Can one measure the skill of a negotiator based on what they leave – or don’t leave – on the table? I think so. The person who negotiates a deal extracting maximum value without leaving anything on the table is indeed a skilled negotiator, right? I’d say “wrong”.
To many, negotiation is a process of optimising one’s own self-interest – it’s about winning, and the satisfaction of knowing that you have left nothing that could have been taken. I have seen this often – for example a business I know of has recently negotiated a lease for new premises – and taken maximum advantage of the current squeeze on commercial property owners by negotiating a great deal.
So far, so good.
But they continued squeezing – ratchetting more and more incremental concessions with regards terms such as minor but costly details of fitout until the owner was left in absolutely no doubt that he had been thoroughly beaten in the “game”. Neither the landlord nor the tenant are clients of ours, but I have watched this unfolding from a distance, hearing the self-satisfied dialogue from one party – and the near desparation from the other.
Well this may look like good skills giving a great result for the leasee business in their new ivory tower. But perhaps a better approach may have been to remain mindful of the owner’s needs, appreciating that a good deal is one where both parties have given a little more than they initially intended. The deal may have looked a little less attractive at the outset – but you can be sure the landlord will remember this bitter taste in his mouth when the leasee needs some slack at some stage of the next nine years!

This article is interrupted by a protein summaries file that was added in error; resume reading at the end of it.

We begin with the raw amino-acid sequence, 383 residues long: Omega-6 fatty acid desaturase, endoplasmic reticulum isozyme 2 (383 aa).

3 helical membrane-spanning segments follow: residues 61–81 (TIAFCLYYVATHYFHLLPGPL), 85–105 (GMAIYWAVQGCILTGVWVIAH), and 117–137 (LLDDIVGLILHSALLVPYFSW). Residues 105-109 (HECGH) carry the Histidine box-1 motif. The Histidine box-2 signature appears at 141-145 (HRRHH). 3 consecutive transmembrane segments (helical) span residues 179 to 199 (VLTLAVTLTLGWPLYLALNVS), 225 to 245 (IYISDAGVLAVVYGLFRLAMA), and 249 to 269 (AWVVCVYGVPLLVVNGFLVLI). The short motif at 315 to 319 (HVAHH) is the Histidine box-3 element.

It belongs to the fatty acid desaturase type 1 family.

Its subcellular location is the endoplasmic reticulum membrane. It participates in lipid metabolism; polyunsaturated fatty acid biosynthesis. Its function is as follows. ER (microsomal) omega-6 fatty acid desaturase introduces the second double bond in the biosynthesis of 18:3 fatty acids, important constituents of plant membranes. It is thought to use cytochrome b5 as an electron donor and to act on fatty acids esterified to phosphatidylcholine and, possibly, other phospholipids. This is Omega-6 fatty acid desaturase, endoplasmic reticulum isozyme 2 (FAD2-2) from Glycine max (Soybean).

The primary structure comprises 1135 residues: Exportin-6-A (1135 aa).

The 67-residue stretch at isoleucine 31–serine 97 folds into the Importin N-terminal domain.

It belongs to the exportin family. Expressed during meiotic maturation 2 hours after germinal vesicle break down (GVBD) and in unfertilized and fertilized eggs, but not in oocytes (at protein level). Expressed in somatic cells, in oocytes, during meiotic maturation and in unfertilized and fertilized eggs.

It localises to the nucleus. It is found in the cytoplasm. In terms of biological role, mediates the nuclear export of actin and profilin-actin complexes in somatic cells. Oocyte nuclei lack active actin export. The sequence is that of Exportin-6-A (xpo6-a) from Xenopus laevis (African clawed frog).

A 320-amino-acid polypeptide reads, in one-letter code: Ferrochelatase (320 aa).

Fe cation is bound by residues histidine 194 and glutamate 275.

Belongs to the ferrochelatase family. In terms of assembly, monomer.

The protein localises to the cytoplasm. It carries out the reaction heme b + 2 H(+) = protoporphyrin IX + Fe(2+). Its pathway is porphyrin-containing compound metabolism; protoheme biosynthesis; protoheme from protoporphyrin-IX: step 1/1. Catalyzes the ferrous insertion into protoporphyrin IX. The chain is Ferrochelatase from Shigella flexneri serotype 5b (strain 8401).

It is not easy to save a relationship soured by aggressive negotiation.
In most deals that are the subject of serious negotiation, the contract is just the start of a relationship rather than a transaction to be milked for every last drop before signing. For example:
When buying a business, the new owner is dependant on the vendor to ensure that as much personal goodwill as possible is willingly passed over following the sale. You can be sure this won’t happen if the vendor has a bad taste in his or her mouth from overly aggressive negotiation techniques!
When leasing premises, the leasee will surely suffer at some point if they are unable to obtain the landlord’s consent for some minor matter as a result of a bloodyminded attitude after being screwed too hard at the outset;
A contract for supply is likely to be followed down to the last letter – and not one inch more – if the other party has negotiated so hard that there is nothing left on the table for the supplier.
So should one ensure that every last scrap is taken from the table in a deal – or should one remain mindful of the needs of the other party and consider the ongoing relationship? Of course, one will never know which course of action will ultimately pan out for the best economically until the relationship has played out in full.
But I have to say that I really respect and prefer to work with those who adopt the latter approach.
Fraser Hurrell is one of three directors of Elevate CA Limited, Chartered Accountants & Business Advisors in Whangarei, New Zealand.
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